Hawaii volcano national park, Big Island, Hawaii
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One of the most unique national parks in the system, Hawaii Volcanoes requires a lot of logistics, but it’s worth it. From Crater Rim Drive, you can get out and view a lake of lava. Chain of Craters Road takes you from the plateaus down to the ocean. Highlights include (cooled) lava flows, ancient petroglyphs, and a sea arch.

Washington’s 12 Best State and National Parks

mount rainier - DP
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Are you ready to get out and experience Washington’s beautiful landscapes? Is mountaineering or hiking at the top of your list this summer? There are 124 Washington State parks. Whether you’re a native Washingtonian or on vacation, here are eight state parks that will leave you longing for more time in the great Pacific Northwest wilderness.

Washington’s 12 Best State and National Parks

13 Best National Parks in Utah to Experience the Wonders of Nature

Capitol Reef National Park, Utah
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From breathtaking landscapes to unspoiled wilderness, Utah is a popular destination for travelers looking for a fun and memorable family vacation. Utah’s national parks provide a remarkable opportunity to connect with nature and disconnect from the stress of everyday life.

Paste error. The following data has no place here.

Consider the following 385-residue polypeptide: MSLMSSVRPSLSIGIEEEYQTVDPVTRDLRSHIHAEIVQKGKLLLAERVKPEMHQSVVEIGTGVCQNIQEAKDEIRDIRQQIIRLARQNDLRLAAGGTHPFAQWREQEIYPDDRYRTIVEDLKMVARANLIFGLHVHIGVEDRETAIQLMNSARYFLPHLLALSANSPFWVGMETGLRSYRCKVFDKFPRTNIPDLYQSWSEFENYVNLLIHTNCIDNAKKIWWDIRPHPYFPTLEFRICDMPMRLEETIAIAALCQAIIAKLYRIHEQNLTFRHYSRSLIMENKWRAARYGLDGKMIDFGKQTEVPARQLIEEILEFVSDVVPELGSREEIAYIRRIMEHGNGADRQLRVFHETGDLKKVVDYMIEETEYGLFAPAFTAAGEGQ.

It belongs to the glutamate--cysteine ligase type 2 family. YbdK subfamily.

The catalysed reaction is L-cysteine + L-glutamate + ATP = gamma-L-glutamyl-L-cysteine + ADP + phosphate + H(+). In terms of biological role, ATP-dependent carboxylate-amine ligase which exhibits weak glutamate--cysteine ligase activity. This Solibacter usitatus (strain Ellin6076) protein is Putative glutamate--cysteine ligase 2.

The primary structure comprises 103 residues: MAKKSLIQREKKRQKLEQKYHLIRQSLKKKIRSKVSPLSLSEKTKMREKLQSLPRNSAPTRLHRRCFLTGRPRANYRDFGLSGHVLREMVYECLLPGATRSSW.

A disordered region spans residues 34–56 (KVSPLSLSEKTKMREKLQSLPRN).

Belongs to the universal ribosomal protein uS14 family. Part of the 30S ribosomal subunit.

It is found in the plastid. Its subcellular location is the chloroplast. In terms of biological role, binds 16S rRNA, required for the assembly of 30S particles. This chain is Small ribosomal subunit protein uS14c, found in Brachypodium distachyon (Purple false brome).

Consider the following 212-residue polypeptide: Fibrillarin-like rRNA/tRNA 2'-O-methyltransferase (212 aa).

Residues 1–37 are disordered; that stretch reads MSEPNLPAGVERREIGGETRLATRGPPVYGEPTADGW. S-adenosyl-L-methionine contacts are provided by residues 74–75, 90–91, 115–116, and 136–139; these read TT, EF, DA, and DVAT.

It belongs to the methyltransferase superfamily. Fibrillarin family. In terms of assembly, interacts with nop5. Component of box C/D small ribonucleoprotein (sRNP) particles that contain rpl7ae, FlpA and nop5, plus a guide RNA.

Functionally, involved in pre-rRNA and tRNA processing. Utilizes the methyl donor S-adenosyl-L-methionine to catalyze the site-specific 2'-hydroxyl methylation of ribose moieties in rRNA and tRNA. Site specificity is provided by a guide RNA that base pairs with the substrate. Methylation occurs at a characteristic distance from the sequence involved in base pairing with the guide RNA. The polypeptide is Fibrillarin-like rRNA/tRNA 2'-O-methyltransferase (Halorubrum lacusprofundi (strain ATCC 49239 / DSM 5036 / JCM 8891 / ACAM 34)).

Here is a list of national parks in Utah that you don’t want to miss.

13 Best National Parks in Utah to Experience the Wonders of Nature

Most Popular Historic Sites in America

Teddy Roosevelt
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How many of these most popular sites have you visited or planned to visit? From an important military outpost from the 1800s to colonial-era sites in the Caribbean, something on this wide-ranging list is sure to spark some educational inspiration, a memory, or an upcoming road trip. Read on to see the 50 most popular historic sites in the country.

Most Popular Historic Sites in America

This article was published by Our Woven Journey.

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Robert Sihler is an educator, freelance writer, and rock climbing guide and instructor living with his family in Driftwood, Texas. In his spare time, he enjoys reading fiction, streaming films, completing crossword puzzles, and rock climbing. When he goes on vacation, he likes to visit the mountains of the West and climb remote, obscure peaks that have seen few or no prior ascents.